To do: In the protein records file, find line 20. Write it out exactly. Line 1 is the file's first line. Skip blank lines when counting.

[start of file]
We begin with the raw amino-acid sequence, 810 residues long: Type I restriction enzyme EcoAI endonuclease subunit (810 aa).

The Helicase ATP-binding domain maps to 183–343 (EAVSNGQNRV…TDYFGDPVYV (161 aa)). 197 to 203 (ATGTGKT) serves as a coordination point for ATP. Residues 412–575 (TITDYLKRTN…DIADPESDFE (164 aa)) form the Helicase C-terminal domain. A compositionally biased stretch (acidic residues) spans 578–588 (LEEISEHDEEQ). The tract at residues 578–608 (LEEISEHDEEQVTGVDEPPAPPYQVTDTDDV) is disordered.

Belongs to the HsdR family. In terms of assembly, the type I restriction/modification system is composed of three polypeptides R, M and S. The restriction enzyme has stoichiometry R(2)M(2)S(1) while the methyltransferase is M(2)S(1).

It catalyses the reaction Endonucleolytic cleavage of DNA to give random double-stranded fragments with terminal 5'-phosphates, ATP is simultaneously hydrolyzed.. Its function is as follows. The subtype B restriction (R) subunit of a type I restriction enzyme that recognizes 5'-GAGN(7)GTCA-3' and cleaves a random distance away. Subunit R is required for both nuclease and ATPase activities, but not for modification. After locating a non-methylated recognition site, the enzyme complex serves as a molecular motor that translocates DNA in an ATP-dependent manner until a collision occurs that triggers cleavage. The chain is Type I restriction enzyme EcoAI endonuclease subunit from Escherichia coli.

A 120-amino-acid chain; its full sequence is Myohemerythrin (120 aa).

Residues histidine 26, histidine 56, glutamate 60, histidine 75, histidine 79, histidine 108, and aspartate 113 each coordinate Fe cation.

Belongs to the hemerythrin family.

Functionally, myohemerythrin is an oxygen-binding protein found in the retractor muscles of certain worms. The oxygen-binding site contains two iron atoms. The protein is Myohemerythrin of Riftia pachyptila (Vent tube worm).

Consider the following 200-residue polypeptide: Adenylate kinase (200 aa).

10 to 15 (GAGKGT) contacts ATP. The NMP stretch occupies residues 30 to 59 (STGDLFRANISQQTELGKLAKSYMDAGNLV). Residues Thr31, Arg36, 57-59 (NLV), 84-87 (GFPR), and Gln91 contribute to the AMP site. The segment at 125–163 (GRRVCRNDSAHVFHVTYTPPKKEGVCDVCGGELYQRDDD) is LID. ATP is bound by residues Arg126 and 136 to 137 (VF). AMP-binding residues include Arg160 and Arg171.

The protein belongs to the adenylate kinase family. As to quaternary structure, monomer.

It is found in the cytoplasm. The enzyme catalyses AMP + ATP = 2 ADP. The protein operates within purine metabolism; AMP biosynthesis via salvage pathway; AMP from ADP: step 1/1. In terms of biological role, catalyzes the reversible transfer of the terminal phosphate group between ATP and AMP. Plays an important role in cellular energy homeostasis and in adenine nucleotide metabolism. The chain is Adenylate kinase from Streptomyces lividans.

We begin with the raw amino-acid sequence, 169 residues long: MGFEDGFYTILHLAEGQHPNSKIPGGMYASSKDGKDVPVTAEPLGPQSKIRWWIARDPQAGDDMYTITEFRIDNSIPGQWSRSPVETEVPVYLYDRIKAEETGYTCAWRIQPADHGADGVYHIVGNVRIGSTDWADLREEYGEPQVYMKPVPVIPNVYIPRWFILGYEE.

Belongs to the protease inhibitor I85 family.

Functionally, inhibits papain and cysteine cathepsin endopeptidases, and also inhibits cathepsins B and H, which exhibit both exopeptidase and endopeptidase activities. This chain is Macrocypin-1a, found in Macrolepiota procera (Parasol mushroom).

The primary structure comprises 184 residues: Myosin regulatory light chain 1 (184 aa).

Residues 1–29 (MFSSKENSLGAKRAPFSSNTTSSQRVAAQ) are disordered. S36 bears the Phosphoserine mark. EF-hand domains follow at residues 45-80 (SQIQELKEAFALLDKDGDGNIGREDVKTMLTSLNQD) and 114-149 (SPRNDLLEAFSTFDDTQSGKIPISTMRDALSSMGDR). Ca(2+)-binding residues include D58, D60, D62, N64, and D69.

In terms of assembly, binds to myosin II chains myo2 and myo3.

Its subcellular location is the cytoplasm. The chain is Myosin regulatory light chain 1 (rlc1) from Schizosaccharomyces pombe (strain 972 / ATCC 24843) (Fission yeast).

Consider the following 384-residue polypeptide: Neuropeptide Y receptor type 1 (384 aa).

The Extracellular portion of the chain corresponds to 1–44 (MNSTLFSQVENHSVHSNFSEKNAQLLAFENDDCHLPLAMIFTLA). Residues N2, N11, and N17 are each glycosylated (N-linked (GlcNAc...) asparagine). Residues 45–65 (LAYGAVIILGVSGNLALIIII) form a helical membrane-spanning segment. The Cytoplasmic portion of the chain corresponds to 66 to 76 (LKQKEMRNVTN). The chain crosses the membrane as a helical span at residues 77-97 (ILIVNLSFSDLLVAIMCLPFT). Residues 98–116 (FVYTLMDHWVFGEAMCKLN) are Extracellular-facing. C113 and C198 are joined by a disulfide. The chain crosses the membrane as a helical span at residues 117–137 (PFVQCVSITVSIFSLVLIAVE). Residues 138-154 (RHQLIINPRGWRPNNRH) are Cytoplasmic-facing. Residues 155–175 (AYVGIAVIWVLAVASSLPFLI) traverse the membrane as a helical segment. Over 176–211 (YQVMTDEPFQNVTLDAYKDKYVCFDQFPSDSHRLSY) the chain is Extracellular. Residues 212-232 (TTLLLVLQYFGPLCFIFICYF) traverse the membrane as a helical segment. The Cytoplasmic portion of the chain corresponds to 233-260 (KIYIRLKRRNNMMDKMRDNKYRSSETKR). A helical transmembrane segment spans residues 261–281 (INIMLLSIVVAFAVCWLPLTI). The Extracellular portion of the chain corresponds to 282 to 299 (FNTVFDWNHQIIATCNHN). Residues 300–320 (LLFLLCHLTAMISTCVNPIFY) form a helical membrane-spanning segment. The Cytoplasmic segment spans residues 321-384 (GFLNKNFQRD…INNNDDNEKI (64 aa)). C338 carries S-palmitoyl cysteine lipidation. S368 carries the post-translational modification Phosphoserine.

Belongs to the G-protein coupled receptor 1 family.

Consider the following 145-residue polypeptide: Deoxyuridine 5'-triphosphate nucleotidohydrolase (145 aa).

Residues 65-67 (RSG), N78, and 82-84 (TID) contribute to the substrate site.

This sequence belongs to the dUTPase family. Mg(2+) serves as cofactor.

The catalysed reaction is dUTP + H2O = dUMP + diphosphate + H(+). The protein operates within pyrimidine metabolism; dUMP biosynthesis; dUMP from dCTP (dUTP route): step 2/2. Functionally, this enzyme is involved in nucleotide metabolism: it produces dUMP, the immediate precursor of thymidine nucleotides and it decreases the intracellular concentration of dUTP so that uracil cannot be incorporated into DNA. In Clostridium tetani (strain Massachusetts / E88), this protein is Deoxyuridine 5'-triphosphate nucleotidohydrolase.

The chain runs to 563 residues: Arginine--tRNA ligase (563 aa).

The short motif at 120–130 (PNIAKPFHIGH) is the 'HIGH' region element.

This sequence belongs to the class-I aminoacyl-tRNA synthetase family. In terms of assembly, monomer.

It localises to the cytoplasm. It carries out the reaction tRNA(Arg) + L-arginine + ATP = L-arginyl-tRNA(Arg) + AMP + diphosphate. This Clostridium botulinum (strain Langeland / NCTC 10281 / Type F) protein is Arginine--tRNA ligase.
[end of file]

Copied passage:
Consider the following 384-residue polypeptide: Neuropeptide Y receptor type 1 (384 aa).